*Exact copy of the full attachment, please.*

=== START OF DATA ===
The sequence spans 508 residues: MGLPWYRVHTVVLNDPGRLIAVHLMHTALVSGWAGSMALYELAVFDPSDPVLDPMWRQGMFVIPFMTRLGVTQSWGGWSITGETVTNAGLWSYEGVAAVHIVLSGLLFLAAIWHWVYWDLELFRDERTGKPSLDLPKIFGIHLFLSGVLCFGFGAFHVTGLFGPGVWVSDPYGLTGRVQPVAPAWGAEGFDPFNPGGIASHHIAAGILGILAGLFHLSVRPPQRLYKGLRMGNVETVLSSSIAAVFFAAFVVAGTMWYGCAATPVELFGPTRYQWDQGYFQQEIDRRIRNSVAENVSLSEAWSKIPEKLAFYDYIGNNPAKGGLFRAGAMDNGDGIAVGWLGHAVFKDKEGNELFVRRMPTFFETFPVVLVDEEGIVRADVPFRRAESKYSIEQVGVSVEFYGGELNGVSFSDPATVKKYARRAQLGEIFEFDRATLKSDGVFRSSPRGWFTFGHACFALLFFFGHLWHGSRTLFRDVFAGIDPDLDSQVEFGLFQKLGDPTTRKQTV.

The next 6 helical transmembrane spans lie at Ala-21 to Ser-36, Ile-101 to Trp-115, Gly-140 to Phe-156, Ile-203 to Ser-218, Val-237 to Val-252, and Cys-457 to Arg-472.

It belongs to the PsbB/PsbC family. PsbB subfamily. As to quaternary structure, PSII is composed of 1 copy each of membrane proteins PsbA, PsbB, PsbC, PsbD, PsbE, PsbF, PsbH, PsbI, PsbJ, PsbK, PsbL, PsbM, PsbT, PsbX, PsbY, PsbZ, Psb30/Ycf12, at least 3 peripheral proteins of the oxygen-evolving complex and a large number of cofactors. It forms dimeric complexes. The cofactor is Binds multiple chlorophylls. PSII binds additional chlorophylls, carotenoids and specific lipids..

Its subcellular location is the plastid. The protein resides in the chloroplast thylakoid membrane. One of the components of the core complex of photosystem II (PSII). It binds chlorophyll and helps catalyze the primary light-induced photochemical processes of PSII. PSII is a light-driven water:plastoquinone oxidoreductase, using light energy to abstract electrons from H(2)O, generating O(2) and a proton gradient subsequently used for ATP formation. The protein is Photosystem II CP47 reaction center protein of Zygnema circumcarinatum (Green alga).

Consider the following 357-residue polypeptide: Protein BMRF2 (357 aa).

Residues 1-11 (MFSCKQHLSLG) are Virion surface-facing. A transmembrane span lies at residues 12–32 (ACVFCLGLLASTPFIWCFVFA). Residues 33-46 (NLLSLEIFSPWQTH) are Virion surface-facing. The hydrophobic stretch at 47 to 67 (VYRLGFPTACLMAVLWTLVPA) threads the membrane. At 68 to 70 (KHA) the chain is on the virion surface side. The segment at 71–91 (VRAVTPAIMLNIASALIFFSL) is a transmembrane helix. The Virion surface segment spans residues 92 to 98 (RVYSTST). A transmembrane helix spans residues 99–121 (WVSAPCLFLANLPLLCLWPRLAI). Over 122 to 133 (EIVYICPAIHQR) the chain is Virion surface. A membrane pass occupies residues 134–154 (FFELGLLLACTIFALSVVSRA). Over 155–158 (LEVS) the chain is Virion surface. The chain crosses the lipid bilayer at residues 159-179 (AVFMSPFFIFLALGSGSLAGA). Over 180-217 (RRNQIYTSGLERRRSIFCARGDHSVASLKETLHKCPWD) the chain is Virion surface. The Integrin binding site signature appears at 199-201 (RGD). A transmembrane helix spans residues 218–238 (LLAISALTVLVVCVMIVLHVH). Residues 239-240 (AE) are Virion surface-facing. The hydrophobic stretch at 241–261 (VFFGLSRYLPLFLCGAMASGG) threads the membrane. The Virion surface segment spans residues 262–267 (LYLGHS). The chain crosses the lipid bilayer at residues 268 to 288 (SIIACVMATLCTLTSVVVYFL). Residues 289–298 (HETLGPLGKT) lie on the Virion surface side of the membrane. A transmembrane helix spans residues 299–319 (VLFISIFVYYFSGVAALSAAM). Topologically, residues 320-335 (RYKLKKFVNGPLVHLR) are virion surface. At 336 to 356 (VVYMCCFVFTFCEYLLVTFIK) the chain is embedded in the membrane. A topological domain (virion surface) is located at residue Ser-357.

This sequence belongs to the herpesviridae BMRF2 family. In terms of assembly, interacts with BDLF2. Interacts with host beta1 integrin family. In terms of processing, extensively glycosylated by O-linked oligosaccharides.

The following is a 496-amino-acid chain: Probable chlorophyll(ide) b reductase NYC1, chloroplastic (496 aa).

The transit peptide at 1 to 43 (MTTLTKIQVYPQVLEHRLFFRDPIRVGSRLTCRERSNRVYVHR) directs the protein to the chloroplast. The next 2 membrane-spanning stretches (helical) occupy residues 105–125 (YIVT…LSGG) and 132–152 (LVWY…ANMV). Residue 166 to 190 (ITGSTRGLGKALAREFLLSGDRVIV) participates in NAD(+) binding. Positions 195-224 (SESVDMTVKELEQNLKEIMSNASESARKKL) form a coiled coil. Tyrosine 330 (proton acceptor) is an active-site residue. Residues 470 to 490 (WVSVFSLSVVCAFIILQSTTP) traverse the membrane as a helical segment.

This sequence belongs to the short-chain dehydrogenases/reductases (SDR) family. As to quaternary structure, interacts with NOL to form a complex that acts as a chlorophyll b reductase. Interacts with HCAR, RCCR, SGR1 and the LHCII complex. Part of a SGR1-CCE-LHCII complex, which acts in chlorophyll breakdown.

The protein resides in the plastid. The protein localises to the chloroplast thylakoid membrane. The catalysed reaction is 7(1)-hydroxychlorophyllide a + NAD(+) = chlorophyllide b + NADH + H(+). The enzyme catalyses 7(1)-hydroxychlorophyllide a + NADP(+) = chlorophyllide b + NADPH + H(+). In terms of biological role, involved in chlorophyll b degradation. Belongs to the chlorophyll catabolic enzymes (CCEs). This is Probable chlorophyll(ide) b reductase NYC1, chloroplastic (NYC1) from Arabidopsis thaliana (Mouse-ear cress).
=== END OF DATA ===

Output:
The sequence spans 508 residues: MGLPWYRVHTVVLNDPGRLIAVHLMHTALVSGWAGSMALYELAVFDPSDPVLDPMWRQGMFVIPFMTRLGVTQSWGGWSITGETVTNAGLWSYEGVAAVHIVLSGLLFLAAIWHWVYWDLELFRDERTGKPSLDLPKIFGIHLFLSGVLCFGFGAFHVTGLFGPGVWVSDPYGLTGRVQPVAPAWGAEGFDPFNPGGIASHHIAAGILGILAGLFHLSVRPPQRLYKGLRMGNVETVLSSSIAAVFFAAFVVAGTMWYGCAATPVELFGPTRYQWDQGYFQQEIDRRIRNSVAENVSLSEAWSKIPEKLAFYDYIGNNPAKGGLFRAGAMDNGDGIAVGWLGHAVFKDKEGNELFVRRMPTFFETFPVVLVDEEGIVRADVPFRRAESKYSIEQVGVSVEFYGGELNGVSFSDPATVKKYARRAQLGEIFEFDRATLKSDGVFRSSPRGWFTFGHACFALLFFFGHLWHGSRTLFRDVFAGIDPDLDSQVEFGLFQKLGDPTTRKQTV.

The next 6 helical transmembrane spans lie at Ala-21 to Ser-36, Ile-101 to Trp-115, Gly-140 to Phe-156, Ile-203 to Ser-218, Val-237 to Val-252, and Cys-457 to Arg-472.

It belongs to the PsbB/PsbC family. PsbB subfamily. As to quaternary structure, PSII is composed of 1 copy each of membrane proteins PsbA, PsbB, PsbC, PsbD, PsbE, PsbF, PsbH, PsbI, PsbJ, PsbK, PsbL, PsbM, PsbT, PsbX, PsbY, PsbZ, Psb30/Ycf12, at least 3 peripheral proteins of the oxygen-evolving complex and a large number of cofactors. It forms dimeric complexes. The cofactor is Binds multiple chlorophylls. PSII binds additional chlorophylls, carotenoids and specific lipids..

Its subcellular location is the plastid. The protein resides in the chloroplast thylakoid membrane. One of the components of the core complex of photosystem II (PSII). It binds chlorophyll and helps catalyze the primary light-induced photochemical processes of PSII. PSII is a light-driven water:plastoquinone oxidoreductase, using light energy to abstract electrons from H(2)O, generating O(2) and a proton gradient subsequently used for ATP formation. The protein is Photosystem II CP47 reaction center protein of Zygnema circumcarinatum (Green alga).

Consider the following 357-residue polypeptide: Protein BMRF2 (357 aa).

Residues 1-11 (MFSCKQHLSLG) are Virion surface-facing. A transmembrane span lies at residues 12–32 (ACVFCLGLLASTPFIWCFVFA). Residues 33-46 (NLLSLEIFSPWQTH) are Virion surface-facing. The hydrophobic stretch at 47 to 67 (VYRLGFPTACLMAVLWTLVPA) threads the membrane. At 68 to 70 (KHA) the chain is on the virion surface side. The segment at 71–91 (VRAVTPAIMLNIASALIFFSL) is a transmembrane helix. The Virion surface segment spans residues 92 to 98 (RVYSTST). A transmembrane helix spans residues 99–121 (WVSAPCLFLANLPLLCLWPRLAI). Over 122 to 133 (EIVYICPAIHQR) the chain is Virion surface. A membrane pass occupies residues 134–154 (FFELGLLLACTIFALSVVSRA). Over 155–158 (LEVS) the chain is Virion surface. The chain crosses the lipid bilayer at residues 159-179 (AVFMSPFFIFLALGSGSLAGA). Over 180-217 (RRNQIYTSGLERRRSIFCARGDHSVASLKETLHKCPWD) the chain is Virion surface. The Integrin binding site signature appears at 199-201 (RGD). A transmembrane helix spans residues 218–238 (LLAISALTVLVVCVMIVLHVH). Residues 239-240 (AE) are Virion surface-facing. The hydrophobic stretch at 241–261 (VFFGLSRYLPLFLCGAMASGG) threads the membrane. The Virion surface segment spans residues 262–267 (LYLGHS). The chain crosses the lipid bilayer at residues 268 to 288 (SIIACVMATLCTLTSVVVYFL). Residues 289–298 (HETLGPLGKT) lie on the Virion surface side of the membrane. A transmembrane helix spans residues 299–319 (VLFISIFVYYFSGVAALSAAM). Topologically, residues 320-335 (RYKLKKFVNGPLVHLR) are virion surface. At 336 to 356 (VVYMCCFVFTFCEYLLVTFIK) the chain is embedded in the membrane. A topological domain (virion surface) is located at residue Ser-357.

This sequence belongs to the herpesviridae BMRF2 family. In terms of assembly, interacts with BDLF2. Interacts with host beta1 integrin family. In terms of processing, extensively glycosylated by O-linked oligosaccharides.

The following is a 496-amino-acid chain: Probable chlorophyll(ide) b reductase NYC1, chloroplastic (496 aa).

The transit peptide at 1 to 43 (MTTLTKIQVYPQVLEHRLFFRDPIRVGSRLTCRERSNRVYVHR) directs the protein to the chloroplast. The next 2 membrane-spanning stretches (helical) occupy residues 105–125 (YIVT…LSGG) and 132–152 (LVWY…ANMV). Residue 166 to 190 (ITGSTRGLGKALAREFLLSGDRVIV) participates in NAD(+) binding. Positions 195-224 (SESVDMTVKELEQNLKEIMSNASESARKKL) form a coiled coil. Tyrosine 330 (proton acceptor) is an active-site residue. Residues 470 to 490 (WVSVFSLSVVCAFIILQSTTP) traverse the membrane as a helical segment.

This sequence belongs to the short-chain dehydrogenases/reductases (SDR) family. As to quaternary structure, interacts with NOL to form a complex that acts as a chlorophyll b reductase. Interacts with HCAR, RCCR, SGR1 and the LHCII complex. Part of a SGR1-CCE-LHCII complex, which acts in chlorophyll breakdown.

The protein resides in the plastid. The protein localises to the chloroplast thylakoid membrane. The catalysed reaction is 7(1)-hydroxychlorophyllide a + NAD(+) = chlorophyllide b + NADH + H(+). The enzyme catalyses 7(1)-hydroxychlorophyllide a + NADP(+) = chlorophyllide b + NADPH + H(+). In terms of biological role, involved in chlorophyll b degradation. Belongs to the chlorophyll catabolic enzymes (CCEs). This is Probable chlorophyll(ide) b reductase NYC1, chloroplastic (NYC1) from Arabidopsis thaliana (Mouse-ear cress).